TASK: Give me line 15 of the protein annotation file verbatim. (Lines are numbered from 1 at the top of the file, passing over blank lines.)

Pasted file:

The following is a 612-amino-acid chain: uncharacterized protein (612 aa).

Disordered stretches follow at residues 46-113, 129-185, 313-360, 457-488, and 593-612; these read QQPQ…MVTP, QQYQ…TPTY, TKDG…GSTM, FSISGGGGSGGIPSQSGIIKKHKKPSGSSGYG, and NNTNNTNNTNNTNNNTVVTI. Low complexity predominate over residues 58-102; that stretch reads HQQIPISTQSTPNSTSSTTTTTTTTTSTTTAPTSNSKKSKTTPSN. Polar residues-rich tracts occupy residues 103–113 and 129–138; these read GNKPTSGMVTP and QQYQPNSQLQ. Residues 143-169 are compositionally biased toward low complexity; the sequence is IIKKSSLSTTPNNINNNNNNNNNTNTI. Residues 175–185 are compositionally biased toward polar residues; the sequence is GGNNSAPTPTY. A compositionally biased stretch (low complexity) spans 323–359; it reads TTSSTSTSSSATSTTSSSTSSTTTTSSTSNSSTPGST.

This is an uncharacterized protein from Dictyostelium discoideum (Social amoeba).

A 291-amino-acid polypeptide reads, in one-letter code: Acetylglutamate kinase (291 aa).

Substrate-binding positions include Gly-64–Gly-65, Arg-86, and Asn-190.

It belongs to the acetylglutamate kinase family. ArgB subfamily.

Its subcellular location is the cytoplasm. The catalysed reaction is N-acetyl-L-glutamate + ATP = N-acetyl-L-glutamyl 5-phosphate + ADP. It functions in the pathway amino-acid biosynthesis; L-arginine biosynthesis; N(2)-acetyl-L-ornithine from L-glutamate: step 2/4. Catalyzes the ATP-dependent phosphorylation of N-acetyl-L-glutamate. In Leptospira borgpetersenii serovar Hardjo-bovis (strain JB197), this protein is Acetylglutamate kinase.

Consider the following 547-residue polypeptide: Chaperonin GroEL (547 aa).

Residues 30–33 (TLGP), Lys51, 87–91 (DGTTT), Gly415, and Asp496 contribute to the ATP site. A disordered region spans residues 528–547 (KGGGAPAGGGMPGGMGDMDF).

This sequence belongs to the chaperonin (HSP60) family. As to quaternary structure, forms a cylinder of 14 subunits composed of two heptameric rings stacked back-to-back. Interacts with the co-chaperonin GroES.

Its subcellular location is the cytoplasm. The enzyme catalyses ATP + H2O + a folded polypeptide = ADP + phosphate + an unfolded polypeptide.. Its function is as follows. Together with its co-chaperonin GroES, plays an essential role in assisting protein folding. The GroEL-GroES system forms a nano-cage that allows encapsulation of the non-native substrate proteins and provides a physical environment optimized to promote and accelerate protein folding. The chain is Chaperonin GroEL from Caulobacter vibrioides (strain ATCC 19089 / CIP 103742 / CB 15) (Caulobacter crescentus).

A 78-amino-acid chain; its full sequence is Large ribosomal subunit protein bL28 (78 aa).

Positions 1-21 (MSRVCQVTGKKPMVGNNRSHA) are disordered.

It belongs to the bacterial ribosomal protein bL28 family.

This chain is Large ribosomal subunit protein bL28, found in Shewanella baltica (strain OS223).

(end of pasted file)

This chain is Large ribosomal subunit protein bL28, found in Shewanella baltica (strain OS223).